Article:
Tag Archives: Cyclemania

ARGYLE ARMADA, Mark Johnson, June 28, 2012

Argyle Armada Author to Speak at Portland Cycling Shop on Eve of Tour de France 2012

Mark Johnson provides a behind the scenes look at America’s top cycling team, Garmin-Cervelo, on Thursday, June 28 at CycleMania.

Portland, ME — June 26, 2012 — Mark Johnson, author of the new book Argyle Armada: Behind the Scenes of the Pro Cycling Life delivers will speak on the eve of the 2012 Tour de France at CycleMania at 59 Federal Street in Portland, Maine on Thursday, June 28 at 6:30 PM. Argyle Armada provides an unprecedented look inside the sport and lifestyle of professional cycling.

Embedded with Team Garmin-Cervélo, aka “Argyle Armada,” for its 2011 season, writer-photographer Mark Johnson brilliantly chronicles the team’s most intimate personal dramas and public celebrations. From winter training camp on the cobbled lanes of medieval Girona, Spain, to hard-earned stage victories in July’s Tour de France, to flesh-shredding crashes at the Vuelta a España in September, Argyle Armada brings the life and work of a pro cycling team into focus through incisive writing and spectacular color photographs. The book is now available in bookstores and bike shops and online.

“We are excited to have Mark present to the Portland Velo Club and other interested cyclists,” said David Brink, co-owner of CycleMania. “Mark is just back from the Giro d’Italia, the Italian version of the Tour de France, where he witnesses Garmin-Baracuda racer Ryder Hesjedal win. He is promising an updated inside look at the team with photography and stories not featured in the book. All are welcome to attend.”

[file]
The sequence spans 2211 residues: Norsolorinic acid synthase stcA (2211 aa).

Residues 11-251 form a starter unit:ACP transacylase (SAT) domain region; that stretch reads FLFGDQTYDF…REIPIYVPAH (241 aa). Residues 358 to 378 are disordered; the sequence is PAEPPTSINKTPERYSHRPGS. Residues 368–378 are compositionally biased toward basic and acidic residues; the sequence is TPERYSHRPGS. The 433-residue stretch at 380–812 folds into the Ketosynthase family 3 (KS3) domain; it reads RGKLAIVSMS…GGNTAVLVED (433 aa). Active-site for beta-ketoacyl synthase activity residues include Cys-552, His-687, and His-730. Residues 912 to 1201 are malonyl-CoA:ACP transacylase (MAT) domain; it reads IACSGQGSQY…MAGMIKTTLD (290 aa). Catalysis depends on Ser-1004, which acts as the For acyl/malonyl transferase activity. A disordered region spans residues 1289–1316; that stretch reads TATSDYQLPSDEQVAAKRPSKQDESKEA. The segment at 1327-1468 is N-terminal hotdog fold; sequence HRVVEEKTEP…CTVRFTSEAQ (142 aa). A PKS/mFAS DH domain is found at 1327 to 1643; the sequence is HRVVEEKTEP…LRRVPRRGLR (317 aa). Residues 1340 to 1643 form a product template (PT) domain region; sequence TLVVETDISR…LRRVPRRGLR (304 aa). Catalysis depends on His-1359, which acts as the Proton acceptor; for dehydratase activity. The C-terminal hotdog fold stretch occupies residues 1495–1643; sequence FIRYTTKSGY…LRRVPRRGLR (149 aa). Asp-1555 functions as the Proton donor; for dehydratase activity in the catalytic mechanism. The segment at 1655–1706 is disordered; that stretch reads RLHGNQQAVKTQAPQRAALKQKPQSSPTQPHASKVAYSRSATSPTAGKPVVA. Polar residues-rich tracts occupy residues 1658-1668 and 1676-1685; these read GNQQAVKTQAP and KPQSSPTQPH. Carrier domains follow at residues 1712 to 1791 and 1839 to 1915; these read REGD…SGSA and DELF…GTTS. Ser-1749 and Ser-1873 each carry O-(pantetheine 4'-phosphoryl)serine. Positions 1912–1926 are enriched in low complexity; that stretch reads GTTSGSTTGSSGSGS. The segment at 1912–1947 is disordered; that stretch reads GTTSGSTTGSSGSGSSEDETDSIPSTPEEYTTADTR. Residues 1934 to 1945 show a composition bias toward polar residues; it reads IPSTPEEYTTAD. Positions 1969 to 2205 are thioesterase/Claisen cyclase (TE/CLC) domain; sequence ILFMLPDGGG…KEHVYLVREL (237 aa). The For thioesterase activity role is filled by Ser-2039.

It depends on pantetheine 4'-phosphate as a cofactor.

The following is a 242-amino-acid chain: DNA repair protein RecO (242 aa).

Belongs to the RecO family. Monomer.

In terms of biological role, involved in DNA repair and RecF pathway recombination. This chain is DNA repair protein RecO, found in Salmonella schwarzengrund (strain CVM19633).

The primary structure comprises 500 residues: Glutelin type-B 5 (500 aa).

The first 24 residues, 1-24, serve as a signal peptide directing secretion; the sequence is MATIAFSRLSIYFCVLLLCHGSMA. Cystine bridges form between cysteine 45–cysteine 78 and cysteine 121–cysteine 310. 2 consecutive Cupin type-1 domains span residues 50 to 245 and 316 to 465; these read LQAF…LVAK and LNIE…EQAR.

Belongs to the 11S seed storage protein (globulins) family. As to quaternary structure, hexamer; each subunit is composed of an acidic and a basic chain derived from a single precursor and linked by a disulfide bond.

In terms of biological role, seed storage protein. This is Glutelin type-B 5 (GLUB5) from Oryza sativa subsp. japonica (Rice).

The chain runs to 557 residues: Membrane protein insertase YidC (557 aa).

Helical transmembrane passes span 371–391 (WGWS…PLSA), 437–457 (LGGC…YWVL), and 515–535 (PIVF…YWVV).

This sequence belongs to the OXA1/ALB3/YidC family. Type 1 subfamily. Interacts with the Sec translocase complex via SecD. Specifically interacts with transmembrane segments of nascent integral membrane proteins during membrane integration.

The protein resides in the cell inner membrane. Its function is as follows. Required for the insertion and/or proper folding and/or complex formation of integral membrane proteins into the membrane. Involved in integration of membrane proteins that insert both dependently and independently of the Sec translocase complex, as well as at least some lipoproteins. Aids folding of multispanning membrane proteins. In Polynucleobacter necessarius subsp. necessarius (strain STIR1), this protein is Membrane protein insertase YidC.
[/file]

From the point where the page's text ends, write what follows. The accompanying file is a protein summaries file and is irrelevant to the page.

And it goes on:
More than a book about racing, Argyle Armada is a portrait of life as a member of a pro cycling team during a time of painful transition for the sport. Johnson unveils the dramatic forces that Garmin-Cervélo must navigate as team founder Jonathan Vaughters tries to push forward his vision of a reformed sport. Along the way, countless difficult decisions must be made to keep the team competitive in the chase for ProTour points, money, respect, and fame.

With all-access insight and spectacular color images, Argyle Armada is a backstage pass to the world of professional cycling. RSVP at https://www.facebook.com/events/475957412430077/.

Mark Johnson has covered cycling as a writer and photographer for national and international publications since the 1980s. His work has been published in cycling magazines including VeloNews in the United States, Cycling Weekly in the UK, Velo in France, and Ride Cycling Review in Australia as well as general-interest publications including the Wall Street Journal and the San Diego Union-Tribune. A Category II road cyclist, Mark has also bicycled across the United States twice and completed an Ironman® triathlon. He has a PhD in English literature from Boston University and has worked as a freelance writer and photographer for the Slipstream Sports cycling team since 2007. His other passion is surfing, which he does frequently from his home in Del Mar, California.